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FTSE 100 looks set to flatline after previous big falls as decline in Asia slows and US stock future


The FTSE 100 index looks set to start fairly flat on Thursday, licking its wounds after big falls in the previous session as the decline in Asian markets slowed and US stock futures rallied after Wall Street plunged overnight amid worries over coronavirus (COVID-19) infections and the outcome of next week’s US elections.

Investors in London also have a flood or corporate news to ingest on Thursday, including numbers from two banks, an oil major, the UK’s dominant telecoms player, and a global advertising giant.

Spread betting firm CMC Markets expects the blue-chip index to open around 5 points higher at 5,587, having dropped 146.19 points, or 2.4% on Wednesday to close at 5,582.82.

Overnight in New York, the Dow Jones Industrials Average plunged 943 points, or 3.4% – its biggest fall since June – to end at 26,519, while the broader S&P 500 index shed 3.5%, and the tech-laden Nasdaq Composite dropped 3.7% with a shedload of key US tech results due after-hours on Thursday.

The falls by Asian markets were less pronounced on Thursday, however, as the COVID-19 pandemic there is seen more under control, with Hong Kong’s Hang Seng index down 0.6%, and Japan’s Nikkei 225 index off 0.4%.

Jeffrey Halley, senior market analyst, Asia Pacific at OANDA said: “The blue wave trade became Moody Blue overnight, as buy everything turned into sell everything.

“The belated realisation that the US Senate race is the real election race next week is likely to dampen any comeback enthusiasm, with nine states too close to call and the Supreme Court waiting to adjudicate results.”

On the macro front, after both France and Germany yesterday introduced second national lockdowns, the latest European Central Bank meeting will be the main focus.

The Bank of Japan today made no changes to its monetary policy settings, as expected, though it trimmed its growth forecasts to reflect sluggish service spending during summer.

Investors expect the European Central Bank to similarly hold off on new measures, but to instead hint at action in December.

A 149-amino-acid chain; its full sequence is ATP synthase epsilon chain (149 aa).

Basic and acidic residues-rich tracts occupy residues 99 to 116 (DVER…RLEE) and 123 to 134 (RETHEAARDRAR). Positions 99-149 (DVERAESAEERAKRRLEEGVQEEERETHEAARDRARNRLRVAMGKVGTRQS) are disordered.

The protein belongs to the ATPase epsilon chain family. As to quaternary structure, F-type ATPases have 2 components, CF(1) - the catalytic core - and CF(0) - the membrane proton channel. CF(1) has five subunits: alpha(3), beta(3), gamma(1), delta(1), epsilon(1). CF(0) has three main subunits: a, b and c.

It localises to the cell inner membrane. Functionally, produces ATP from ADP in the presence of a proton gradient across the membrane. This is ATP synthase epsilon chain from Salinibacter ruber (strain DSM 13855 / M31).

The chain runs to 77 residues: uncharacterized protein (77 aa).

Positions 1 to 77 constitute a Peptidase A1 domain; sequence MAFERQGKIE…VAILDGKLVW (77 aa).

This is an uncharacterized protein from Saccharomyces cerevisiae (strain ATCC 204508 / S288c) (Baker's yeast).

Among the data due Thursday, German unemployment and inflation data, European confidence surveys, advance US GDP figures and the latest weekly US jobless claims will also all be closely watched.

Lloyds main corporate interest

Probably the most focus on the UK corporate front Thursday will be on high street lender Lloyds Banking Group PLC (LON:LLOY) after it posted bad debt provisions of £2.4bn in the second quarter and £1.4bn in the first.

In the second quarter, the massive provision and a lower net interest margin led Lloyds to reports a statutory loss before tax of £602mln, though the UK’s number-one lender pointed to “early signs of recovery” in core markets, such as consumer spending and the housing market.

Meanwhile, after BP PLC (LON:BP) posted slightly better than expected Q3 results on Tuesday, it will be Royal Dutch Shell PLC’s (LON:RDSB) turn on Thursday, with the oil major having seen its shares lag its London-listed rival’s this year.

Although it won’t be a stellar third-quarter report, UBS analysts still anticipate a ‘competitive’ financial performance.

“Shell’s underperformance in the year to date owes much less to financial performance and more to the dividend cut at 1Q and the absence of any context or visibility on outlook for the business at either 1Q or 2Q,” the analysts said.

And BT Group PLC (LON:BT.A) reports fiscal half-year numbers on Thursday with its shares having bumped along at around an 11-year low since early summer, not even reports of possible private equity interest having made much of an impact.

COVID-19 has hurt BT in several ways, first-quarter results showed in July, as its business and residential customers were both affected and many have been offered bill credits, its Openreach arm stopping in-home engineering work from March to May, overseas roaming was reduced by travel restrictions, and the BT Sport business suffered from live sporting postponements.

For the second quarter, analysts are forecasting underlying earnings (EBITDA) of £1.8mln, similar to the first.

Investors will also be looking for progress on wholesale deals for Openreach as well as news on the pension deficit.

Around the Markets:

  • Sterling: US$1.3021, up 0.1%
  • Gold: US$1,879.80 an ounce, up 0.2%
  • Brent crude: US$39.20 a barrel, up 0.1%

Lloyds, Shell and BT Group among the myriad excitement on Thursday

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